Dominic held the board steady, the battery balanced carefully on the jack, which was lifted as high as it could possibly go, and on the leveling blocks, and Catia stood by ready. Juan quickly got the stand and started sliding it in under the board. After pushing it about ¼ of the way in, I was able to lower the jack and move it out of the way. He pushed about ¾ of the way in, and we were able to remove the leveling blocks. He pushed it the rest of the way. We are almost done with this part!!

Final step, sacrifice the tie down straps. We couldn’t undo the ratchets in there, so we simply cut the straps and pulled them out. Juan carefully jimmied the 2x6 out from under the pack, and it was official. The top battery pack was in and on the stand. A little scooching and it was in place, the rear tabs lined up with the angle iron in the back. Just like Juan planned. Then, we celebrated!!

All of that took only about 45 minutes. But, it felt like months of dreams realized, and only a couple sore backs and a few more grey hairs worse for the wear.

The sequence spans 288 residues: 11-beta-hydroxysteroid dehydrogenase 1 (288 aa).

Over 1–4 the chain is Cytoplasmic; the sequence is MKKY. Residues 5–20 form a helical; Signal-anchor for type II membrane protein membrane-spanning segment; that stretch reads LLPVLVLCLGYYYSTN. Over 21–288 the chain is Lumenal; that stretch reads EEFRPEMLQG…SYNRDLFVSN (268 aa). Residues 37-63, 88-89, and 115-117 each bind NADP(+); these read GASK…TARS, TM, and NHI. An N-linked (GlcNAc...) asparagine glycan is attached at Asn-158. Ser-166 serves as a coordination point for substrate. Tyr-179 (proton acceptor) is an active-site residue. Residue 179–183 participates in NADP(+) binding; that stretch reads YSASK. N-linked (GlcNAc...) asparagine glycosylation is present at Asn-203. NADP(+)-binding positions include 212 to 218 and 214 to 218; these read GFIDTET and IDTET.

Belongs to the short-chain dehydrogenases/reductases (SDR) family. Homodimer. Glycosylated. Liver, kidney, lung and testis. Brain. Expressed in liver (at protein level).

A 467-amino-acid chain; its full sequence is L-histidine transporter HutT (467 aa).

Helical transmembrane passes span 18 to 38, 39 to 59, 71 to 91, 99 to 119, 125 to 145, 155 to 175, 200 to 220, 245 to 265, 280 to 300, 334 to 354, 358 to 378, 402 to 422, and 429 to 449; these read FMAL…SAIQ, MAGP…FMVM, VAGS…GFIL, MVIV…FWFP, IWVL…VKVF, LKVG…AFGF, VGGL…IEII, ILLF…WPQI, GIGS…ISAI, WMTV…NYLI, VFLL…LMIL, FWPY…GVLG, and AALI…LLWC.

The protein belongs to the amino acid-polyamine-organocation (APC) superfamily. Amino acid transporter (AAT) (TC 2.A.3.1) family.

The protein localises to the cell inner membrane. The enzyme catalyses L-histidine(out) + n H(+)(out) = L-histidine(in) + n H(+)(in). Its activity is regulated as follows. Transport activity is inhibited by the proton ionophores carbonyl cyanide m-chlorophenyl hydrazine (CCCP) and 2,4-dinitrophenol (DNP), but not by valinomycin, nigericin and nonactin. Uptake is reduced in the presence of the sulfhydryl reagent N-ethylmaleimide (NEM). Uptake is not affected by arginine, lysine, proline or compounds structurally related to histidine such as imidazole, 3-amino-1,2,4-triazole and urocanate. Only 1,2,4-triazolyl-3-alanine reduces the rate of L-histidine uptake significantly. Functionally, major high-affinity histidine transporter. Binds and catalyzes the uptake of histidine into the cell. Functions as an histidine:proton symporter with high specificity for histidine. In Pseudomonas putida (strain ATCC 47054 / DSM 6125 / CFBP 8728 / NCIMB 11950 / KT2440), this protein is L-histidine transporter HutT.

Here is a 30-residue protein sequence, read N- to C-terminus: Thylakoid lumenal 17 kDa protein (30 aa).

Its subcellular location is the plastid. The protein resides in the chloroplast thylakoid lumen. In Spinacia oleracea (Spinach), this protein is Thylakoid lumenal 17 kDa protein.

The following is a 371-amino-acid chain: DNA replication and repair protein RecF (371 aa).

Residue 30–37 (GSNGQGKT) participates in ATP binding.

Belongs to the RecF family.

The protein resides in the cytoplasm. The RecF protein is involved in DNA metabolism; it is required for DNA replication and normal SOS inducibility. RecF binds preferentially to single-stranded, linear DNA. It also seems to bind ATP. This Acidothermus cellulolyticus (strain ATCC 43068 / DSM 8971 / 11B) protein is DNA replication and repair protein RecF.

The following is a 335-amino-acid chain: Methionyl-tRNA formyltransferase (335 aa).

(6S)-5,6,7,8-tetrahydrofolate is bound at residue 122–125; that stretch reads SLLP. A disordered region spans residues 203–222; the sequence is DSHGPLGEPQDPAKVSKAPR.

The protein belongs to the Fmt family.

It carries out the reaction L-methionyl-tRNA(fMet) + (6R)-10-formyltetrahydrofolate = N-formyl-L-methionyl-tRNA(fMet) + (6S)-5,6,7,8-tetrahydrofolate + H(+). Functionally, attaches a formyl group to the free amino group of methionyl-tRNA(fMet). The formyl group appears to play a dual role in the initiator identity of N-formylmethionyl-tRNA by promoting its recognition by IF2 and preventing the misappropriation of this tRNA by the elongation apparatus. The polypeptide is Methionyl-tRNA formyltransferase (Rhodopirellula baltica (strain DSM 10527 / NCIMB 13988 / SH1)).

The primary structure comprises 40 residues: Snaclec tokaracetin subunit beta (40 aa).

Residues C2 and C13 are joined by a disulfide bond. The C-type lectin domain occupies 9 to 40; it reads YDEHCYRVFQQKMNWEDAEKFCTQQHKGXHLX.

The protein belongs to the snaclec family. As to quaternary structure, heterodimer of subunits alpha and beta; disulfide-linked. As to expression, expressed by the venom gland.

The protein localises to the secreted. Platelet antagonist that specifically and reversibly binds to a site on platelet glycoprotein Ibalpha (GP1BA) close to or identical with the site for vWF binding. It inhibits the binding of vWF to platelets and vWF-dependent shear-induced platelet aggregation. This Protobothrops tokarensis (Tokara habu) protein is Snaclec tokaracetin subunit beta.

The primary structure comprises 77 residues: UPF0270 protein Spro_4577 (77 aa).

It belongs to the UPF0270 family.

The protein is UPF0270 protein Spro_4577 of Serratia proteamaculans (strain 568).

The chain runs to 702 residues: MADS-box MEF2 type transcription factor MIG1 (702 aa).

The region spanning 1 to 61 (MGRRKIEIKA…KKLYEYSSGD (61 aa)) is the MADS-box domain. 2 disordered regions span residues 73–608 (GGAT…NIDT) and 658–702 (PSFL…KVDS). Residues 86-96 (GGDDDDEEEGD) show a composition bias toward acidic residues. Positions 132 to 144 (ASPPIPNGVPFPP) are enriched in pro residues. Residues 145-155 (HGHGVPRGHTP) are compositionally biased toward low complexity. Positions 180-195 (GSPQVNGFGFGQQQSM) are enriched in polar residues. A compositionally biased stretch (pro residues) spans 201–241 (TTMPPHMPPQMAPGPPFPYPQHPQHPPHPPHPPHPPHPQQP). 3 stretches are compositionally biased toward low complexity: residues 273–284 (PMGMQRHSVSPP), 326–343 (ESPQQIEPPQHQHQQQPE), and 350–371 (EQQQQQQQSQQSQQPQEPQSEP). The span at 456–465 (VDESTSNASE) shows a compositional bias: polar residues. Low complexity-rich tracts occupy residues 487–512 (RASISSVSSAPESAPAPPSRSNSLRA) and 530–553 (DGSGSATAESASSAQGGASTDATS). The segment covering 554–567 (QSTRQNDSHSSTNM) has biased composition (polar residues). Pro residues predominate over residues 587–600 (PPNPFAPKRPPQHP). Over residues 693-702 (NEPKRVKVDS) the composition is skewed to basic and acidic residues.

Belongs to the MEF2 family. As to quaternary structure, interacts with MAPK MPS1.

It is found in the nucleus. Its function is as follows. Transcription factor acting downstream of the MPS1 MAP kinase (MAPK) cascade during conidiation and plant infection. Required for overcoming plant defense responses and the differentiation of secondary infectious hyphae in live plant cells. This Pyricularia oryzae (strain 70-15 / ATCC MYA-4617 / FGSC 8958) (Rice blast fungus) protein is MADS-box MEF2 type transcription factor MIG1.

The rest of this should be pretty simple. Right? Yeah, right! Remember those bolts that had to go in the back? We knew that we would not be able to reach underneath them once everything was in place, so we actually welded the nuts in place ahead of time. All we had to do was blindly reach over and behind the pack, find the correct hole, and twist down the bolt with a socket wrench. This part was worse than getting the pack in! First of all, it kind of hurts to twist our bodies up into that teeny space. But, mainly the threads were just being very difficult to line up. We thought we were going crazy. Juan and I took turns doing this part, because we were getting cramps and were frustrated. Finally, after a few hours of this, we had three of the four bolts in. Good enough!